The bird was present from the 28th May to 17th June 1989 (I'm pretty sure it waited for Bob to get back from France ) and was the twelfth record for Devon ( The Birds of Devon - M Tyler). Despite its long stay there must be many younger birders that haven't seen one in Devon. The record from Teignmouth on May 1st 2012 must have been very tantalising for a few but I reckon roller will occur again before too long - there has been a good recent run of birds nationally and Devon is blessed with loads of suitable habitiat for holding another - ever the optimist!

Sunday, 19 January 2014

Around Exmouth

Yesterday on Warren View football pitch an adult mediterranean gull and c500+ black-headed gull (there was a 'new' 2w bird midweek). A forty five minute sea watch starting at 0825 from the raised beach huts produced c20+ kittiwake, 3 diver sp, 1 great northern diver, 2 fulmar, 16+ auk sp, 1 razorbill, 1 red-throated diver, 6 pintail and the 2 female eider. I then scooted round the top fields of Orcombe and got 16+ snipe, 1 song thrush, c50+ skylark, c20/30+ meadow pipit and c20+ linnet. A late afternoon look from the Rugby club and then Exmouth Quay failed to produce the glaucous gull but I was more than happy with a red-necked grebe, adult mediterranean gull and 5 goldeneye. Up until yesterday I'd only ever seen a little group of four female goldeneye so I was really chuffed to find a smart adult drake has joined them.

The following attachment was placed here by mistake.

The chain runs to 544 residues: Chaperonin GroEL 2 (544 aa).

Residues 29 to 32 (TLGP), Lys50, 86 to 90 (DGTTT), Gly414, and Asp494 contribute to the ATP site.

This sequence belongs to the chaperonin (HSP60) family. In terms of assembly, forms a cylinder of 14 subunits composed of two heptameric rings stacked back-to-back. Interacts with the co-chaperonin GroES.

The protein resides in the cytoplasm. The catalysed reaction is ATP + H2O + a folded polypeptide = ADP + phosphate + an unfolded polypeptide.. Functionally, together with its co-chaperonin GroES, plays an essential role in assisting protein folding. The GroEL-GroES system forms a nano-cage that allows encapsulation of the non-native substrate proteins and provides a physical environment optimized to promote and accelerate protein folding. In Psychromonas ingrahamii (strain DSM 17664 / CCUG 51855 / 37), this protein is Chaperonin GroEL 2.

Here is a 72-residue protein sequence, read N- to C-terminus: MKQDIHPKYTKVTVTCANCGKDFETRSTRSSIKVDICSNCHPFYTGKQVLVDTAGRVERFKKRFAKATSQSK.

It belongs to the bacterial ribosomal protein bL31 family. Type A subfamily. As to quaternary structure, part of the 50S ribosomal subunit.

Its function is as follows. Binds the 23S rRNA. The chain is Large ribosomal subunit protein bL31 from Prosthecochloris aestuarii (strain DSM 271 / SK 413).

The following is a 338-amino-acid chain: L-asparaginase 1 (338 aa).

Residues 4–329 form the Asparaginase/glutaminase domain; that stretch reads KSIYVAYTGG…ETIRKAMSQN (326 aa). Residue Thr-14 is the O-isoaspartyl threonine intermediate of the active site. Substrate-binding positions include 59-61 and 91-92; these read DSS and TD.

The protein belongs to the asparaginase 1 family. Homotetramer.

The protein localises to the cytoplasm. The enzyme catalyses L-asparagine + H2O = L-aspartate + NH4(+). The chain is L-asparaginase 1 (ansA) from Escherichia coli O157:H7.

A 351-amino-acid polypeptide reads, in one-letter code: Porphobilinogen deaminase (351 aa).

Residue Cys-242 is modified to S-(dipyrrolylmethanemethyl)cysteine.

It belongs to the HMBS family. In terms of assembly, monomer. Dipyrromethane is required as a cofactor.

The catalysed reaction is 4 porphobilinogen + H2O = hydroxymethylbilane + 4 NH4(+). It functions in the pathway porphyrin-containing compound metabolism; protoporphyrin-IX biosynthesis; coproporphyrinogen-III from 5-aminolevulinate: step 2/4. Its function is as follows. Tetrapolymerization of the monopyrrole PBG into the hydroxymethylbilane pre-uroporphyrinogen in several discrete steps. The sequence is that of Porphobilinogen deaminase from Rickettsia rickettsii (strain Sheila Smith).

The moon was big this morning - photographed from Mudbank.

Sunrise looking towards Orcombe Point.

Two curlew heading inland.

Good numbers of black-heads at Hayes Barton.

Chiffie at Hayes Barton.

This morning off Mudbank there were 5+ goldeneye, 2 great crested grebe, 88 wigeon, 26 redshank and 1 long-tailed duck. On a flat calm sea there was little to see from the beach huts but 1 great northern diver was present along with the regular pair of female eider. About 30+ curlew headed inland. I thought Hayes Barton pig farm might be good this morning but the gulls were mainly black-headed gull with only c100+ herring gull. Also with them was 1 adult mediterranean gull and nearby 1 chiffchaff, 3+ red-legged partridge and 9+ meadow pipit.

Saturday, 18 January 2014

Devon Flashback 1 - Great Spotted Cuckoo

March 23rd 1990 - the serendipitous absence of my physics teacher and a phone call to Birdline lead to me catching the 1536 train from Newton Abbot to Dawlish Warren for a great spotted cuckoo. I ran the length of the Warren (I ran for every bird back then) and soon caught up with two Liskeard birders heading out towards Warren Point. My initial views of the bird were brief as it flew low, obscured by marram and I was struck by the startling flashes of bright rufous-orange in the wings. Soon we were watching the bird settled at the base of a small bare tree where I was able to make some sketches (see above). After a while it drew the attention of a carrion crow and it flew further towards the tip of Warren Point. It was soon relocated but my logbook entry recalls that I felt it was being unnecessarily pushed by some birders so I left, bumping in to the warden who told me the bird was now in residence for its fourth day. It had been originally found by Dave Price and Keith Grant. It looks like I wasn't a part of an effective grapevine back then!